World Cup viewing parties are being set up across the Southland on Tuesday for fans to watch the U.S. Men’s National Team take on Belgium in their first game of the knockout round.
Winning the match means advancement and a ticket to the quarterfinals.
A portion of Pine Street in Downtown Long Beach will be closed off between 9 a.m. and 5 p.m. to host a viewing party for supporters to cheer on the squad.
The street will be closed between Broadway and 3rd Street, which may be a headache for commuters, but a boon to fans draped in red, white and blue.
The showing in Long Beach will also stream the earlier match between Switzerland and Argentina which will determine who the U.S. or Belgium will play in next round.
Major League Soccer team the Los Angeles Galaxy is continuing their series of viewing parties with an event at Veteran’s Park in Redondo Beach starting at 1 p.m.
Thousands of fans showed up at the Galaxy’s event on Hermosa Beach Pier last week to cheer on the Americans against Germany.
Prior to the match, media focus has been centered around U.S. Coach Jurgen Klinsmann's comments at a press conference Monday about having a French-speaking referee officiating the game.
“We know he did two games already, and he did them very well,” Klinsmann said. “Is it a good feeling? No, because he’s coming from the same group as Belgium and Algeria. He’s able to speak French with their players on the field, not with us.”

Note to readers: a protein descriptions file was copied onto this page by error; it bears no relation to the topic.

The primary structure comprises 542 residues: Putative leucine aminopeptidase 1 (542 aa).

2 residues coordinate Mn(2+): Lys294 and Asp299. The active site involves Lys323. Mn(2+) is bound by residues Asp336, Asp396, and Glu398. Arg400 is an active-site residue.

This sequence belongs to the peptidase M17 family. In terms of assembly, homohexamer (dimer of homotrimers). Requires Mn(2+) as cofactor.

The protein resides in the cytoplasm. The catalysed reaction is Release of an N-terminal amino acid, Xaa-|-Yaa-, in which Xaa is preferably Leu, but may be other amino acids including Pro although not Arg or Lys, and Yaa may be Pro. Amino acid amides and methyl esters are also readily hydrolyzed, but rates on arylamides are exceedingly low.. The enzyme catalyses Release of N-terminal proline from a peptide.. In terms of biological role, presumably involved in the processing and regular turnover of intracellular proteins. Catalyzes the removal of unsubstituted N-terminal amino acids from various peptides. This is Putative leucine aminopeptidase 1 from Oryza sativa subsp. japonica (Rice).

Betting agencies have put the Belgian side at a slight favorite over the U.S. to advance, but fans are confident about the American squad’s chances.
“Belgium is a good opponent, but I definitely think we can beat them,” one fan said. “I definitely see a chance of us getting out of the (round of) 16, out of the eight and even moving into the four.”
This optimistic outlook is not uncommon from a fanbase whose motto has become “I believe that we will win.”
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In their face-off against Belgium, the U.S. may be given a boost by the return of 24-year-old striker Jozy Altidore, who was injured in the opening match against Ghana.
A loss in the game would mean an exit out of the World Cup, but Klinsmann said he sees getting this far as an accomplishment.
“Advancing in the knock-out stage now after all our improving means the world to me personally, Klinsmann said. “Because you start a process, and I started that three years ago, where we see things developing in many different forms, not only on the national team level.”